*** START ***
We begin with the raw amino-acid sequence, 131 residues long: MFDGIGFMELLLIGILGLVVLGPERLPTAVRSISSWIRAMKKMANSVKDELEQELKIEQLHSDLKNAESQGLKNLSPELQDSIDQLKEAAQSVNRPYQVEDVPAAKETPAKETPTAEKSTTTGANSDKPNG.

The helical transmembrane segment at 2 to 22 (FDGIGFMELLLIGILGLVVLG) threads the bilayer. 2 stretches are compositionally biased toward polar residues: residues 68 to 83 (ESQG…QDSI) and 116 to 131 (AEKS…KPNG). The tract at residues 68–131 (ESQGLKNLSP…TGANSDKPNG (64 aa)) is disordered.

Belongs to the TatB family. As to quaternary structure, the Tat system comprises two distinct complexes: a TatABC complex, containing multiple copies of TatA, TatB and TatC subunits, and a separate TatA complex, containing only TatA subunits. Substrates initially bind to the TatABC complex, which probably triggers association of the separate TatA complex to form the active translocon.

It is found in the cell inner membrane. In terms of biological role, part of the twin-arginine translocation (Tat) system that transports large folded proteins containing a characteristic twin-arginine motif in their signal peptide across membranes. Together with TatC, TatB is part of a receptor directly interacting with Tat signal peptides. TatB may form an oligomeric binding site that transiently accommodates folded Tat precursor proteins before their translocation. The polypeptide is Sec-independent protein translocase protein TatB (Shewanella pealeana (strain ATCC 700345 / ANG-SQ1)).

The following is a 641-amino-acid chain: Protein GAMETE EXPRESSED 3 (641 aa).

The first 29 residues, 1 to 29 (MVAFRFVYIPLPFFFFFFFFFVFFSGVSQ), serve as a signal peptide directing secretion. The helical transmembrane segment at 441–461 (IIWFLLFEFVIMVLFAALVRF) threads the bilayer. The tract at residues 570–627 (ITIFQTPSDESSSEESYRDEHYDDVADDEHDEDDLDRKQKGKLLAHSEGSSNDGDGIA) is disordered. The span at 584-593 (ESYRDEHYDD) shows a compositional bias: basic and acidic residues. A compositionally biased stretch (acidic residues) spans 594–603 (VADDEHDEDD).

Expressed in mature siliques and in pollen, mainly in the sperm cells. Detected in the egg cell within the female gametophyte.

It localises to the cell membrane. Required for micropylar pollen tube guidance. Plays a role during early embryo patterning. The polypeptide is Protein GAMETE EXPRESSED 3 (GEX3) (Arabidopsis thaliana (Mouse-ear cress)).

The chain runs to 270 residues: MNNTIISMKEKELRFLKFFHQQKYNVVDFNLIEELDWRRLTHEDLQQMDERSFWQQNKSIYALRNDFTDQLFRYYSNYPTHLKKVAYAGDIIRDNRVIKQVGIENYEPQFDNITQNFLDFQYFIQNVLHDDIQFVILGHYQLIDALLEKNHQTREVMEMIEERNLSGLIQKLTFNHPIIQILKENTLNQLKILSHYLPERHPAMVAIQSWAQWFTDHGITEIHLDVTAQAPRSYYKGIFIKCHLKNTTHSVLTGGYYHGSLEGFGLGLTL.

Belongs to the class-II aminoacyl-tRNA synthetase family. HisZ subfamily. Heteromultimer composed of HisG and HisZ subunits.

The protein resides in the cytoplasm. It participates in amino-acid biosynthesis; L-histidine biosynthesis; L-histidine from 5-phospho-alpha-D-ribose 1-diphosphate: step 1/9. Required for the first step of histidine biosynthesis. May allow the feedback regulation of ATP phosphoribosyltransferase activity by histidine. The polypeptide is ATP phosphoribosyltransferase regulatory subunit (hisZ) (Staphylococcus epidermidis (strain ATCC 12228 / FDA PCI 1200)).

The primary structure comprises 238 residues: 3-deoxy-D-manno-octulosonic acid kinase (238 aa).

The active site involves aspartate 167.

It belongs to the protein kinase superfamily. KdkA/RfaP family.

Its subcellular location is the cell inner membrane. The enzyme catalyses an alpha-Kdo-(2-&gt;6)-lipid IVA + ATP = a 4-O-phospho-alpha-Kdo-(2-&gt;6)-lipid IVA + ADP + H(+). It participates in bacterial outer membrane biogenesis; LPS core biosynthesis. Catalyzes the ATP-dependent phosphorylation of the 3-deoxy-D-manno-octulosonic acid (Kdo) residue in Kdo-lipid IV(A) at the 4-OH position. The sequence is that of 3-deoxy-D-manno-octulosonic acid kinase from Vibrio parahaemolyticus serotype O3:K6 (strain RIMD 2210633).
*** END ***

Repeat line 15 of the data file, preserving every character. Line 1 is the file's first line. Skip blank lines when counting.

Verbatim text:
Its subcellular location is the cell inner membrane. The enzyme catalyses an alpha-Kdo-(2-&gt;6)-lipid IVA + ATP = a 4-O-phospho-alpha-Kdo-(2-&gt;6)-lipid IVA + ADP + H(+). It participates in bacterial outer membrane biogenesis; LPS core biosynthesis. Catalyzes the ATP-dependent phosphorylation of the 3-deoxy-D-manno-octulosonic acid (Kdo) residue in Kdo-lipid IV(A) at the 4-OH position. The sequence is that of 3-deoxy-D-manno-octulosonic acid kinase from Vibrio parahaemolyticus serotype O3:K6 (strain RIMD 2210633).